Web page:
Penthesilea, Penthesilea the Amazon Queen, Penthesilia, Penthésilée


By Andres Manniste


Chapter 1 : a bit mean

The Amazon Princess Penthesilea, chasing a red fox up an embankment, allows herself to be caught unguarded by her companions Ainia and Bremusa. Avoiding a barrage of pebbles, the Princess makes her way to the water's edge and successfully defends herself.


Chapter 2 : lessons and history

Queen Otrere speaks to a group of Amazon maidens about the war spear, their ancestry and the founding of Themiskyra.

black sea

Chapter 3 : about becoming of age

Otrere, teaching a group of maidens in Themiskyra, speaks of Amazon culture and the affirmation of a female future. She explains that temperance and moderation are characteristic of the Amazon even in the use of pleasures. She talks of lovemaking as pleasure and as a means to procreate. She describes childbirth and the fate of male children. She explains that Amazons collectively raise and educate their children and finally she relates the Amazons’ relationship to men and tells of their seduction.

Chapter 4 : the stag hunt 1

This tells of how Zeus determined to send misfortune on the daughters of Ares and how Artemis granted them the protection of chastity. The affliction of the gods follows the princess Penthesilea on the day that Ares appears to her in the form of a magnificent stag.

Chapter 5 : the stag hunt 2

This is the telling of the grievous accident that took the life of Princess Hippolyte, daughter of Ares and Otrere and beloved sister to great-hearted Penthesilea who with her loyal sisters went to battle for the great Priamos of Troy, for purification and to appease the Erinýes. Chaste Artemis, the great hunter and protector of the wilderness and the animals, can also portend sudden death and disease. Although the daughter of Leto honoured Hippolyte from birth, affinal relationships tied in blood condemned the princess to an ancient vengeance. The bloodlust of daughter-slaying Ares deflected the bronze-tipped spear to darken the eyes of Hippolyte, a crime that the awful ones, the Erinýes now seek to avenge.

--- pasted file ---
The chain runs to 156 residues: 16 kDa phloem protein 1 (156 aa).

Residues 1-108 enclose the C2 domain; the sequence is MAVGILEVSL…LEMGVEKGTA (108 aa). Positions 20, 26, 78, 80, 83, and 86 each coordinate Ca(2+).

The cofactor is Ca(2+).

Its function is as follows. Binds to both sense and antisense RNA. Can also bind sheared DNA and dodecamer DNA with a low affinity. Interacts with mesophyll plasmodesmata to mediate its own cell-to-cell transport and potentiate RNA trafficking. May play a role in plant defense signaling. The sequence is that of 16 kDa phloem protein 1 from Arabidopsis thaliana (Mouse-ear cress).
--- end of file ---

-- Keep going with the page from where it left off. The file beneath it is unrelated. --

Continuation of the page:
Chapter 6 : Truwisa

Penthesilea gains experience as a great warrior and leader. On her return to Themiskyra, a messenger sent by King Priamos petitions Amazon assistance at the siege of Truwisa. Despite warnings from Otrere and the council, Penthesilea decides to go alone as atonement for her crime and to seek purification from the torments of the Erinýes at the Oracle of Apollo. Her sisters insist on joining the queen on her journey and on their arrival they are greeted as saviours by the Trojans.

Chapter 7 : the death of the Queen

In the battle, Achilles will strike Penthesilea, drawing profuse blood from her chest. She collapses from her mount and considers surrender, as her eyes grow dim. Powerful Achilles strikes a second time and the queen falls into the dirt, her eyes making contact one last time as the son of Peleus is moved by her beauty.

Chapter 8: the beauty of the Queen

The Argives see Penthesilea, in her death, as a goddess. As the gods debate whether Achilles deserves punishment for his act of violence against women, the beauty of the fallen queen brings silence to the battlefield.

Chapter 9: Thersites' rant

Ainia and Antianara, under the advice of Artemis, begin their return to Themiskyra. Thersites comes upon Achilles, who seems to be expressing a dark desire for the dead Penthesilea. Thersites mocks Achilles, enraging him. The son of Peleus strikes and kills Thersites.

Chapter 10: Nestor's speech